Did you detect an off-flavor in a recent homebrew? Don’t worry just yet!
There are a number of off-flavors in beer that are acceptable at certain levels in certain styles, and in some instances may even be desirable according to the Beer Judge Certification Program. Let’s take a look at three common off-flavors that may be allowable, but keep in mind there are other instances where off-flavors are an acceptable trait.
Notes: All the styles mentioned below are based on the 2015 BJCP Style Guidelines.
Have you ever noted cider or green apple aroma in your beer? Chances are the compound acetaldehyde is present, which is formed during fermentation as a precursor to alcohol. While it typically increases during fermentation and then decreases during conditioning and aging, sometimes it sticks around for good. Often it is a sign that beer is still young, or the fermenting beer was removed from the yeast too early not allowing a full and adequate fermentation.
However, in some instances acetaldehyde is an acceptable component of a beer’s aroma. American light lager, American lager, international pale lager and kellerbier can all exhibit low levels of apple-like quality in the aroma and still be considered to-style. In this instance, the apple aromas are categorized as yeast character and can be quite desirable in a clean-fermented American lager, though an example of any of these styles without apple aromas is acceptable as well. Lagering often times remedies beers with lots of acetaldehyde character, but sometimes a bit is left and that’s okay.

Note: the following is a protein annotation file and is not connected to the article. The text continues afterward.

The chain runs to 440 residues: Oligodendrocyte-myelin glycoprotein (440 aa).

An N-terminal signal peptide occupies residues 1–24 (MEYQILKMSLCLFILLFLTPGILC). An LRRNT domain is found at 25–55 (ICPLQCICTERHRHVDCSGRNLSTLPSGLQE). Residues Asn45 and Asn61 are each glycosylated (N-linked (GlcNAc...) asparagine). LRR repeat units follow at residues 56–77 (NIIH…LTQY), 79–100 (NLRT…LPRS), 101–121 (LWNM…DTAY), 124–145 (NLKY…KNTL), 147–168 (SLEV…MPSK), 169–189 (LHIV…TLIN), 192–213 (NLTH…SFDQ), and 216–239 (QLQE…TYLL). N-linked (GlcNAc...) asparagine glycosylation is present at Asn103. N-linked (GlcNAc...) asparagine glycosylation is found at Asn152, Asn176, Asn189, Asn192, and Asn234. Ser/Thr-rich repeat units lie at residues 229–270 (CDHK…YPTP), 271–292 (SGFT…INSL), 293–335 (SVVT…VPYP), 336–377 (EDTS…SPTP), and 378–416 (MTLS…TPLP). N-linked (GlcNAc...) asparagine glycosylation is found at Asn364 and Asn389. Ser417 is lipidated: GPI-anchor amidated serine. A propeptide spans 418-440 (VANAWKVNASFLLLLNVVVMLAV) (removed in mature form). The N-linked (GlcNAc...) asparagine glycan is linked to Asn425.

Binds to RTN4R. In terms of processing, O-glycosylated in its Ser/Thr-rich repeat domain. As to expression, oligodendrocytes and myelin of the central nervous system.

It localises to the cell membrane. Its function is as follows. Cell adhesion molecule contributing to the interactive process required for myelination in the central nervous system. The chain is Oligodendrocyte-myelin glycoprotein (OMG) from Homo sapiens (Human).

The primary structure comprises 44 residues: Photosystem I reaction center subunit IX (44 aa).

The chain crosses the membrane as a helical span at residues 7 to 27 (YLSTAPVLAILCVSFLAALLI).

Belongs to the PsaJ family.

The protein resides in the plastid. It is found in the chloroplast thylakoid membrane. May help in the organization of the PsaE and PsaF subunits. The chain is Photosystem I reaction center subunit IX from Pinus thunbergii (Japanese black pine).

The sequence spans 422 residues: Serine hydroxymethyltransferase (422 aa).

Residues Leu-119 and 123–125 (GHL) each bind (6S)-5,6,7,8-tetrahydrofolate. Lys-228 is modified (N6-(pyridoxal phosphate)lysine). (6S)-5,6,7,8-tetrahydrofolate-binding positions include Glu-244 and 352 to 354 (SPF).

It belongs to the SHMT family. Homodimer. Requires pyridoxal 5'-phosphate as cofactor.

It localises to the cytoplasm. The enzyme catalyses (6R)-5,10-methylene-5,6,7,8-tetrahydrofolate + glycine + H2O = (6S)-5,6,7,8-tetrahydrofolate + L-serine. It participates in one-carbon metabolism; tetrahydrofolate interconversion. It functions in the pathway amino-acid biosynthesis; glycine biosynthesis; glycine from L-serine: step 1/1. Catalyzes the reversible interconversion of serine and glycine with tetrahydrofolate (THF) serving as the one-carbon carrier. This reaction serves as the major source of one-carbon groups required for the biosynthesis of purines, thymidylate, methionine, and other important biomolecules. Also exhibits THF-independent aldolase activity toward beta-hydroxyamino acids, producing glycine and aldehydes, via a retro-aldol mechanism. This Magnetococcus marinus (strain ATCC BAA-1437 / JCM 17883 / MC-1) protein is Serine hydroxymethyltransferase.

The hallmark of a dreaded “diacetyl bomb,” as beers stricken with a bad case of the off-flavor are referred to by beer judges, is an aroma and flavor reminiscent of buttery, movie theater popcorn. Diacetyl is most commonly caused by stressed yeast that leak the compound during amino acid synthesis and ultimately cause the butter character to prevail. In other instances, diacetyl can also be a sign of bacterial infection or simply dirty keg lines.
Diacetlyl can also come across as butterscotch-y, though rarely are overt examples of the compound’s flavors and aromas desired. That being said, there are many styles that allow small amounts of diacetyl, including Czech lagers, bitters, some stouts and porters and Scottish/Irish ales. In the case of Flanders red ale and Oud Bruin, small amounts of the buttery aroma are actually acceptable, and to some desirable, to compliment the complex, sour-fruity nose.
Dimethyl Sulfide (DMS)
Dimethyl Sulfide, more commonly referred to as DMS, is an aromatic and off-flavor that comes across as a vegetal quality. In lower levels, DMS creates a sweet, cooked corn character. At higher levels, it starts to tread into something reminsicent of celery and cabbage, and can even start to take on shellfish-like qualities.
DMS is created when S-methyl-methionine (SMM) is reduced during the boil. SMM is most common in pale malts, since it is reduced during the malting process. The DMS is evaporated off during the boil, which is why it is crucial to not cover the boil kettle, and in some cases to extend the boil beyond an hour. In other instances, DMS can be a sign of poor sanitation, contaminated and/or underpitched yeast and oversparging with water that is too cool.
Since SMM, the DMS precursor, is more prevalent in paler malts, beers brewed with large quantities of pilsner malt are particularly susceptible to DMS character forming in your homebrew. Lagers include large percentages of pilsner malt and DMS is allowable in small quantities, though not necessarily required, in many cold-fermented styles. American and international lager styles, as well as some helles and pilsners, may exhibit low levels of DMS in the aroma and in some isntances the flavor, which some prefer, but generally these styles are suggested to be as clean fermented and free of DMS as possible.
Sources: Tasting Beer by Randy Mosher; 2015 BJCP Style Guidelines; 2008 BJCP Style Guidelines; BJCP.org.